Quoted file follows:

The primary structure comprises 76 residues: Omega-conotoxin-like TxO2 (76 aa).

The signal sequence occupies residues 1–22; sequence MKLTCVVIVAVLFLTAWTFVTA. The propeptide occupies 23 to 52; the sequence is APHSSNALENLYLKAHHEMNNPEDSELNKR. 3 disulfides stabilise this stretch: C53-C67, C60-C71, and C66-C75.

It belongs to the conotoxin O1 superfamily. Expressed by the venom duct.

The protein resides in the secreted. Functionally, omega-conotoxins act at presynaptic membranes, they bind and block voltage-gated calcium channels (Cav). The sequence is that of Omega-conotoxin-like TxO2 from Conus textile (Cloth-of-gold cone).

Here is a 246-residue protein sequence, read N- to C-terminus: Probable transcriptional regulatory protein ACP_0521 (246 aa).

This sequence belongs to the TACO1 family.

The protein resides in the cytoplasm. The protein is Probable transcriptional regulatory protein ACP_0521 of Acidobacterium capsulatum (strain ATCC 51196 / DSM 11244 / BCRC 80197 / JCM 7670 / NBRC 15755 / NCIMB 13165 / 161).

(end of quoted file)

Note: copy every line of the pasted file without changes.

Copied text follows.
The primary structure comprises 76 residues: Omega-conotoxin-like TxO2 (76 aa).

The signal sequence occupies residues 1–22; sequence MKLTCVVIVAVLFLTAWTFVTA. The propeptide occupies 23 to 52; the sequence is APHSSNALENLYLKAHHEMNNPEDSELNKR. 3 disulfides stabilise this stretch: C53-C67, C60-C71, and C66-C75.

It belongs to the conotoxin O1 superfamily. Expressed by the venom duct.

The protein resides in the secreted. Functionally, omega-conotoxins act at presynaptic membranes, they bind and block voltage-gated calcium channels (Cav). The sequence is that of Omega-conotoxin-like TxO2 from Conus textile (Cloth-of-gold cone).

Here is a 246-residue protein sequence, read N- to C-terminus: Probable transcriptional regulatory protein ACP_0521 (246 aa).

This sequence belongs to the TACO1 family.

The protein resides in the cytoplasm. The protein is Probable transcriptional regulatory protein ACP_0521 of Acidobacterium capsulatum (strain ATCC 51196 / DSM 11244 / BCRC 80197 / JCM 7670 / NBRC 15755 / NCIMB 13165 / 161).